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Cyclone Gulab Latest Update: Heavy Rainfall Alert in Andhra Pradesh and Other States

Cyclone Gulab weakened into a deep depression over north Andhra Pradesh and is likely to continue to move west-northwestwards, weakening further into a depression during the next six hours, the India Meteorological Department (IMD) said on Monday. At least three people were killed in Odisha and Andhra Pradesh as Cyclone Gulab made landfall in the coastal region of the two states on Sunday evening.

Ayushi Raina
Cyclone in Andhra Pradesh and other states
Cyclone in Andhra Pradesh and other states

Cyclone Gulab has turned into a deep depression over north Andhra Pradesh and is expected to continue moving west-northwestwards, weakening further into a depression over the next six hours, according to the India Meteorological Department (IMD).

At least three people were killed in Odisha and Andhra Pradesh as Cyclone Gulab made landfall on Sunday evening in the two states' coastal regions. According to officials, one person was carried away in Odisha's Ganjam district, while two fishermen from Andhra Pradesh's Srikakulam district were killed and another went missing.

"At 02:30pm IST on September 27th, the Cyclonic Storm 'Gulab' over north Andhra Pradesh and adjoining south Odisha deteriorated into a Deep Depression over north Andhra Pradesh." It is expected to continue moving west-northwestwards and degrade more into a depression during the following 6 hours,” IMD said at 4:15 a.m.

According to an IMD official, Cyclone Gulab made landfall near Kalingapatnam in the Andhra Pradesh district of Srikakulam at the villages of Miduguda and Tokali. During landfall, the cyclone's wind speed was around 90 kilometres per hour in Kalingapatanam and 30 kilometres per hour in Odisha's Gopalpur, he added.

Odisha's special relief commissioner, PK Jena, stated on Sunday that more than 39,000 people, including 600 pregnant women, the disabled, and the elderly, were evacuated to safety prior to the cyclone's landfall, adding that the state has noticed no visible or notable damage. Jena stated that several preventive steps were taken in order to avert any adverse incidence. “Our officials are on high alert and visiting locations to monitor preparedness,” he added.

Jena stated that the seven southern districts of Ganjam, Gajapati, Kandhamal, Rayagada, Koraput, Malkangiri, and Nabarangpur have been placed on high alert due to the risk of landslides.

According to an official at the revenue and disaster management said that the cyclone, the second in four months after Yaas caused havoc in Odisha in May, had a lesser impact.

Moreover, the East Coast Railway has cancelled 34 pairs of trains, postponed 13 trains, and diverted at least 17 trains as a result of Cyclone Gulab. “In light of the forecast of severe rain and cyclonic wind, ECoR has taken the essential precautions,” it added.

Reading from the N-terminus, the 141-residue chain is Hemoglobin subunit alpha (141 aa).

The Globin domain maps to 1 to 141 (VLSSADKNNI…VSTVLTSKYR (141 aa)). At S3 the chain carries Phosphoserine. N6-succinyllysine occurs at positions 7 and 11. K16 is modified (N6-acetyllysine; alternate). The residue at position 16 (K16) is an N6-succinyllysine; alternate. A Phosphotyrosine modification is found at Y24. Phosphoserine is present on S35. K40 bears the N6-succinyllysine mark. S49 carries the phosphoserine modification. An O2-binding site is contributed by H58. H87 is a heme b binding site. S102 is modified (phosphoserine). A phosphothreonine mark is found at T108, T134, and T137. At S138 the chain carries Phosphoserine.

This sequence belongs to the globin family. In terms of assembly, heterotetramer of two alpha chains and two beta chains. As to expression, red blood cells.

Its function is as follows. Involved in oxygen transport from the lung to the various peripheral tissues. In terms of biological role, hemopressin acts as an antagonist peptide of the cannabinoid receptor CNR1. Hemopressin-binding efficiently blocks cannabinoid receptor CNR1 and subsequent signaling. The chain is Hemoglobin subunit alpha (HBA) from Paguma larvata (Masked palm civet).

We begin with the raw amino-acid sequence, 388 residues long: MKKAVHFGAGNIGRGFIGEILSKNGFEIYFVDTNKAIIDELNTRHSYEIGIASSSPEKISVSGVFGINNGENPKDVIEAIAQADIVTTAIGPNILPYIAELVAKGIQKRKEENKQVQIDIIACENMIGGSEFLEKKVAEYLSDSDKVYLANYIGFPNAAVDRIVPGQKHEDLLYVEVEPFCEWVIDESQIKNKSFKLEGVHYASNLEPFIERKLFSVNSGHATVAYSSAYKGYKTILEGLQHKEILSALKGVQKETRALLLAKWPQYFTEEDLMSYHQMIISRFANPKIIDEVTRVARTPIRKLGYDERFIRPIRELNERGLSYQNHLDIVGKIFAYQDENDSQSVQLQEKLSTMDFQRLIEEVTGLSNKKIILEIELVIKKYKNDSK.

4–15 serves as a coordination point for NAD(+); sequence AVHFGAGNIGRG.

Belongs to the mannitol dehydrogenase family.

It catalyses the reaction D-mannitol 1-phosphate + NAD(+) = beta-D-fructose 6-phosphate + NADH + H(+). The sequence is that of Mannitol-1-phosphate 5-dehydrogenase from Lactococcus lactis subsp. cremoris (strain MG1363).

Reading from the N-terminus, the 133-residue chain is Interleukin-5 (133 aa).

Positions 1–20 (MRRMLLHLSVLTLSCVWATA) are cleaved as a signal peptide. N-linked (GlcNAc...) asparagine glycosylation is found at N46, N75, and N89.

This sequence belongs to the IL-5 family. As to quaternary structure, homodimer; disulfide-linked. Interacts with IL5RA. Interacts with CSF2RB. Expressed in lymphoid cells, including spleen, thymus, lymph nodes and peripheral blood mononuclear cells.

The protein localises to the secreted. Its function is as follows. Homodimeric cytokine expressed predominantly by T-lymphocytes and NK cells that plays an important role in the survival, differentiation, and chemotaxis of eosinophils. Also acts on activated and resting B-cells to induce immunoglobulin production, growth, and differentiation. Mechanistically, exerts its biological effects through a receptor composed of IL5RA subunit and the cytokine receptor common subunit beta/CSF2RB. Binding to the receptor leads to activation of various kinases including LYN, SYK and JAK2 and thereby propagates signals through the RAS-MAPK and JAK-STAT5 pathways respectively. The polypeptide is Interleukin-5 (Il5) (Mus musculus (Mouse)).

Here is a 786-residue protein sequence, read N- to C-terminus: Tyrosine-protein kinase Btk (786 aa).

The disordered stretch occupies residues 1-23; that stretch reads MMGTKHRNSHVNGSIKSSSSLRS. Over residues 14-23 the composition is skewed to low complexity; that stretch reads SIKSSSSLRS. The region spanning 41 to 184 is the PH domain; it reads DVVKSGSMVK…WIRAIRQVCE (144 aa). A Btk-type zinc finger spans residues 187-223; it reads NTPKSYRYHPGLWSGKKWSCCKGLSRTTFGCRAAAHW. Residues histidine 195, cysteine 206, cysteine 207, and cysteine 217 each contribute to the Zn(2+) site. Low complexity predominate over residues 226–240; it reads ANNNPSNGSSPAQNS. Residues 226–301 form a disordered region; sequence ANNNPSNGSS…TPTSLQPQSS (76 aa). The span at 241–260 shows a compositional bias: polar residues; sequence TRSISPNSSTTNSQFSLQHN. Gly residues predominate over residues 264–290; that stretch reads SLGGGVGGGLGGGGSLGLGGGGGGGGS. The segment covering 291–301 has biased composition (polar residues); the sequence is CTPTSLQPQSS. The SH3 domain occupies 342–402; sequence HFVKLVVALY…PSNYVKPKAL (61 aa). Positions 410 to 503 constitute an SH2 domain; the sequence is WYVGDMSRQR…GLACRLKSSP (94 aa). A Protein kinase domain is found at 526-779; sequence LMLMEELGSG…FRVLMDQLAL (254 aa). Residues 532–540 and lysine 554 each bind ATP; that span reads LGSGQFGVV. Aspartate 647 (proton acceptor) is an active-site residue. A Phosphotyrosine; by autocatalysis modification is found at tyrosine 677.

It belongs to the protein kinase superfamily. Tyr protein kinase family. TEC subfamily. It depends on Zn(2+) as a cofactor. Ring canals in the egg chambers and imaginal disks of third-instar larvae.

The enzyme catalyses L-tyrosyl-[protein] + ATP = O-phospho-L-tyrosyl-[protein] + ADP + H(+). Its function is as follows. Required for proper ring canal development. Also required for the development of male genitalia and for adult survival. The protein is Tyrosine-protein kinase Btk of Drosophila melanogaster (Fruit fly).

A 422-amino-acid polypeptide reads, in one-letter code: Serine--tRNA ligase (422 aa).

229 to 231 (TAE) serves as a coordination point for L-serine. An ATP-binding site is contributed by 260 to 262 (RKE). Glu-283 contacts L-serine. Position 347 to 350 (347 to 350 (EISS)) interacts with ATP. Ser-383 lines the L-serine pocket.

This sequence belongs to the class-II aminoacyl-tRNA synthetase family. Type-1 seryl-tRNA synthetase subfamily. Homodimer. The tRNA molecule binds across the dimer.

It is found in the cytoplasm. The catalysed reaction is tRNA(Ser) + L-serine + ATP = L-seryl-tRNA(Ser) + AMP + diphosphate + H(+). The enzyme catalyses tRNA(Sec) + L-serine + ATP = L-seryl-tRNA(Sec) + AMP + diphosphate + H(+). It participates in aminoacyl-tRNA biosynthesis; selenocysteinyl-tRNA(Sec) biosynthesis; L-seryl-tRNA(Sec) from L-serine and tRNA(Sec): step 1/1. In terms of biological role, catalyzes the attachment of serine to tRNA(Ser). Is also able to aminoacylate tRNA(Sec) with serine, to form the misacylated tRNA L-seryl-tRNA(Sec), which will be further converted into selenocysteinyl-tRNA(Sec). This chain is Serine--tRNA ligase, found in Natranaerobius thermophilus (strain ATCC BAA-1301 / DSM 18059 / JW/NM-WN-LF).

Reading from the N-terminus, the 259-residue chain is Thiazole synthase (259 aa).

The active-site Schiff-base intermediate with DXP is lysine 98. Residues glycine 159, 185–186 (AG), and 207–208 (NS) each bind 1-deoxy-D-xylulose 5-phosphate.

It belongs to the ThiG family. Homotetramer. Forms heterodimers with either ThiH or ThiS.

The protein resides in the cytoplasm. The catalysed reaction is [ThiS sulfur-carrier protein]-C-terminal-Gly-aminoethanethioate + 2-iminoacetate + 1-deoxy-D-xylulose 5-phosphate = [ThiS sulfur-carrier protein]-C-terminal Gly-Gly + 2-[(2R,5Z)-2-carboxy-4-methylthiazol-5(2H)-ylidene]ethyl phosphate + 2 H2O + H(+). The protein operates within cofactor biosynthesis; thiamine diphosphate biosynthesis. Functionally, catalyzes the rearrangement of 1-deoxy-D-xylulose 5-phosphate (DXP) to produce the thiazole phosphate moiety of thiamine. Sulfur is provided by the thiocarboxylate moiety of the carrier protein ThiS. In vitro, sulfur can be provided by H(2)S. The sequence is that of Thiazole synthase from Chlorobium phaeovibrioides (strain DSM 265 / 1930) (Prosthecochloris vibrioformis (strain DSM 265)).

According to a South Central Railway statement, eight trains on the Vijayawada-Howrah route were diverted through Kharagpur, Jharsuguda, Bilaspur, and Balharshah. Two additional trains that were supposed to start their journey on Sunday have been postponed until Monday.

“We may also expect extensive rain throughout central India in the coming days” Sunitha Devi, IMD's cyclones in-charge, stated.

Rainfall alert in many parts

Heavy rains and cyclones are caused by atmospheric low pressure and depressions on the Indian subcontinent. Cyclone Gulab is expected to have windspeed of 75 to 85 km/hr, with gusts of 95 kmph, before weakening and travelling across central India as a low-pressure system, according to the Met department.

On Tuesday, most places will get moderate rain, with isolated areas of Gujarat, central Maharashtra, Konkan, and Goa seeing exceptionally heavy rain of more than 20 cm. Heavy to very heavy rain is also expected in scattered places across Saurashtra, Kutch, and Marathwada.

On September 28, there may be a cyclonic circulation over the east-central Bay of Bengal with a travel pattern similar to Cyclone Gulab. According to IMD experts, there is no chance of another cyclone developing.

According to Mahesh Palawat, vice president of climate change and meteorology at private forecaster Skymet Weather, the southwest monsoon is unlikely to leave in the next week. “Patchy rain will continue to fall over northwest India, including the Delhi NCR”. The monsoon may end with normal rainfall of around 99% of LPA,” Palawat said. The term LPA refers to the long-period average of rainfall between 1961 and 2010.

The IMD's extended range model guidance predicts heavy rain over the country until October 7 and patchy rain until October 14. The monsoon typically departs from northwest India on September 16.

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